What happens when an old spook loses his mind? Does the Service have a retirement home for those who know too many secrets but don’t remember they’re secret? Or does someone take care of the senile spy for good?
These are the paranoid concerns of David Cartwright, a Cold War–era operative and one-time head of MI5 who is sliding into dementia, and questions his grandson, River, must figure out answers to now that the spy who raised him has started to forget to wear pants. But River, himself an agent at Slough House, MI5’s outpost for disgraced spies, has other things to worry about. A bomb has detonated in the middle of a busy shopping center and killed forty innocent civilians. The “slow horses” of Slough House must figure out who is behind this act of terror before the situation escalates.
In Herron's terrific, and terrifically funny, fourth Slough House novel (after 2016's Real Tigers), London's intelligence teams are on full alert after a suicide bomber kills dozens in a mall. But at Slough House, the home of British spies put out to pasture, the immediate need is to investigate the possible murder of one of its own, River Cartwright, apparently shot while seeing to his grandfather David Cartwright, a former powerful member of the Service, now a paranoid old man. Those in charge quickly figure out the people responsible for the bombing but don't understand the motive. Meanwhile, the Slough House team, led by the despicable Jackson Lamb, tries to figure out who would go after River. The search leads to France and a recently torched commune, an odd m nage of Americans, Russians, and children. The two plot lines slowly converge amid a heady mixture of deadpan humor, deft characterizations, and acute insight ("A loose bullet rips a hole in normality"). The title refers to a suspicious state of mind: "When you lived on Spook Street you wrapped up tight: watched every word, guarded every secret."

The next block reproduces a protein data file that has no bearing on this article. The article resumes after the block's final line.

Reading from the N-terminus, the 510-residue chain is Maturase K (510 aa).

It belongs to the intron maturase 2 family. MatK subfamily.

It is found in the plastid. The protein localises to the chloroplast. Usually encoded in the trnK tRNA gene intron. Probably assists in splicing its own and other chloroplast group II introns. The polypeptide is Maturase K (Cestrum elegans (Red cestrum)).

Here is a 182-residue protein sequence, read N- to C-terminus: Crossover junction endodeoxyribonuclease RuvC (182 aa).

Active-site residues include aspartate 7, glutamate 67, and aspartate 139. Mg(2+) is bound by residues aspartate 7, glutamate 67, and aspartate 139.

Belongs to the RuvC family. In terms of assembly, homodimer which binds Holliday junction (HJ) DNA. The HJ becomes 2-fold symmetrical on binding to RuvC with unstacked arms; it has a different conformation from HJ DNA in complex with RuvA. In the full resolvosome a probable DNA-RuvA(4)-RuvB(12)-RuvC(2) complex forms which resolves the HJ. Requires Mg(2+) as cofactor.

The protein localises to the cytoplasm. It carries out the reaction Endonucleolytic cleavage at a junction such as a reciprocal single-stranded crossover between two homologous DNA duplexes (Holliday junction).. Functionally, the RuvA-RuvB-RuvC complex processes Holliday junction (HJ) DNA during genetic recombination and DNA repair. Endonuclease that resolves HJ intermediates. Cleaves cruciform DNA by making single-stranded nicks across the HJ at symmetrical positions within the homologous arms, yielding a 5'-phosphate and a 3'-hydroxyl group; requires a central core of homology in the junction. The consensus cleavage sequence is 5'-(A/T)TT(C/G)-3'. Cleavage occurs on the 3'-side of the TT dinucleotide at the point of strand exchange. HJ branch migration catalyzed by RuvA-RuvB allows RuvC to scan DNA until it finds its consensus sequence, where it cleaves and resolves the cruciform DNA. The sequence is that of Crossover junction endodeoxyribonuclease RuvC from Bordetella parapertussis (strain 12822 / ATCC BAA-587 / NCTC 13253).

Good plot, great suspense
I’ve now read all but 2 of this series, and I love them all. Each “slow horse” is so unique, and what I wouldn’t give to work with Jackson Lamb!
Can’t get enough
I’m a very fast reader. In order to slow myself down, to enjoy every bit of dialog, or writing, to slow the plot’s advance, I distract myself with something. But then I return, eager for it all to continue..
Ingenious plot, but slightly far fetched.